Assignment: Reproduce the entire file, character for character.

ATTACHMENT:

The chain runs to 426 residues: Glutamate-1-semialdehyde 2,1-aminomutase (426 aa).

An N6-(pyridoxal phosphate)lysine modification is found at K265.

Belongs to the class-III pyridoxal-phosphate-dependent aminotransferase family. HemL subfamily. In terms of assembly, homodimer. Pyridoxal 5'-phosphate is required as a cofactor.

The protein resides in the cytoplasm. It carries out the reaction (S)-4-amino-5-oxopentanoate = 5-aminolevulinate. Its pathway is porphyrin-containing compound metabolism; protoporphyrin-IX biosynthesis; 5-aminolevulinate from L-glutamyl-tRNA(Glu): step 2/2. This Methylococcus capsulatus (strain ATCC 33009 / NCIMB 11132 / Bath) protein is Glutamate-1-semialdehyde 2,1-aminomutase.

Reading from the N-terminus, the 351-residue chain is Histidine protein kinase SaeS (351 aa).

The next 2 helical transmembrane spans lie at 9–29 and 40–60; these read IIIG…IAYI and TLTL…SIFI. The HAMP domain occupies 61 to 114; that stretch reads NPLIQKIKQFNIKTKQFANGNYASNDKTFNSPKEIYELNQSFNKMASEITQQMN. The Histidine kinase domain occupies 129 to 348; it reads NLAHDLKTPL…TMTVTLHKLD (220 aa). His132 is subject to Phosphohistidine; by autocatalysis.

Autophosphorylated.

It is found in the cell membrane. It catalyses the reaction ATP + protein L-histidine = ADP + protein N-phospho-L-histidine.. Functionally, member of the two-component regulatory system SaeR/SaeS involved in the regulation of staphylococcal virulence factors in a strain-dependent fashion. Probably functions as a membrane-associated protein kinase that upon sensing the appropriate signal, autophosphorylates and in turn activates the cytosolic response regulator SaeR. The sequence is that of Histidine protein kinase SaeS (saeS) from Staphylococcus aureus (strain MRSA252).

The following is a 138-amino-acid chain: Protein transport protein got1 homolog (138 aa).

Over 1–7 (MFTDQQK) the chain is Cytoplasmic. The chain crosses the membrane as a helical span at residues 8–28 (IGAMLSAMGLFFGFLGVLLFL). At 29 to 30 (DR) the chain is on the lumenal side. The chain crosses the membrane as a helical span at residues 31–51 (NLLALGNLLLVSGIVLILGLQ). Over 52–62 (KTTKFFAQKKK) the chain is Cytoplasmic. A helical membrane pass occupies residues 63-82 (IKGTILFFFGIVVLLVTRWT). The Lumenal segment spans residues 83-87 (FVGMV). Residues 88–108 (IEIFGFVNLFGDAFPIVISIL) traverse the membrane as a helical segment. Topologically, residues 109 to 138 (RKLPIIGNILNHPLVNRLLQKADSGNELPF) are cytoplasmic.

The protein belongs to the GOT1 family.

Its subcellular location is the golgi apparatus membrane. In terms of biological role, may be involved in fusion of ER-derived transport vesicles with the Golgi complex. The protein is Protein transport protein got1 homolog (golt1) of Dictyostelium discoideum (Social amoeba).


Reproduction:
The chain runs to 426 residues: Glutamate-1-semialdehyde 2,1-aminomutase (426 aa).

An N6-(pyridoxal phosphate)lysine modification is found at K265.

Belongs to the class-III pyridoxal-phosphate-dependent aminotransferase family. HemL subfamily. In terms of assembly, homodimer. Pyridoxal 5'-phosphate is required as a cofactor.

The protein resides in the cytoplasm. It carries out the reaction (S)-4-amino-5-oxopentanoate = 5-aminolevulinate. Its pathway is porphyrin-containing compound metabolism; protoporphyrin-IX biosynthesis; 5-aminolevulinate from L-glutamyl-tRNA(Glu): step 2/2. This Methylococcus capsulatus (strain ATCC 33009 / NCIMB 11132 / Bath) protein is Glutamate-1-semialdehyde 2,1-aminomutase.

Reading from the N-terminus, the 351-residue chain is Histidine protein kinase SaeS (351 aa).

The next 2 helical transmembrane spans lie at 9–29 and 40–60; these read IIIG…IAYI and TLTL…SIFI. The HAMP domain occupies 61 to 114; that stretch reads NPLIQKIKQFNIKTKQFANGNYASNDKTFNSPKEIYELNQSFNKMASEITQQMN. The Histidine kinase domain occupies 129 to 348; it reads NLAHDLKTPL…TMTVTLHKLD (220 aa). His132 is subject to Phosphohistidine; by autocatalysis.

Autophosphorylated.

It is found in the cell membrane. It catalyses the reaction ATP + protein L-histidine = ADP + protein N-phospho-L-histidine.. Functionally, member of the two-component regulatory system SaeR/SaeS involved in the regulation of staphylococcal virulence factors in a strain-dependent fashion. Probably functions as a membrane-associated protein kinase that upon sensing the appropriate signal, autophosphorylates and in turn activates the cytosolic response regulator SaeR. The sequence is that of Histidine protein kinase SaeS (saeS) from Staphylococcus aureus (strain MRSA252).

The following is a 138-amino-acid chain: Protein transport protein got1 homolog (138 aa).

Over 1–7 (MFTDQQK) the chain is Cytoplasmic. The chain crosses the membrane as a helical span at residues 8–28 (IGAMLSAMGLFFGFLGVLLFL). At 29 to 30 (DR) the chain is on the lumenal side. The chain crosses the membrane as a helical span at residues 31–51 (NLLALGNLLLVSGIVLILGLQ). Over 52–62 (KTTKFFAQKKK) the chain is Cytoplasmic. A helical membrane pass occupies residues 63-82 (IKGTILFFFGIVVLLVTRWT). The Lumenal segment spans residues 83-87 (FVGMV). Residues 88–108 (IEIFGFVNLFGDAFPIVISIL) traverse the membrane as a helical segment. Topologically, residues 109 to 138 (RKLPIIGNILNHPLVNRLLQKADSGNELPF) are cytoplasmic.

The protein belongs to the GOT1 family.

Its subcellular location is the golgi apparatus membrane. In terms of biological role, may be involved in fusion of ER-derived transport vesicles with the Golgi complex. The protein is Protein transport protein got1 homolog (golt1) of Dictyostelium discoideum (Social amoeba).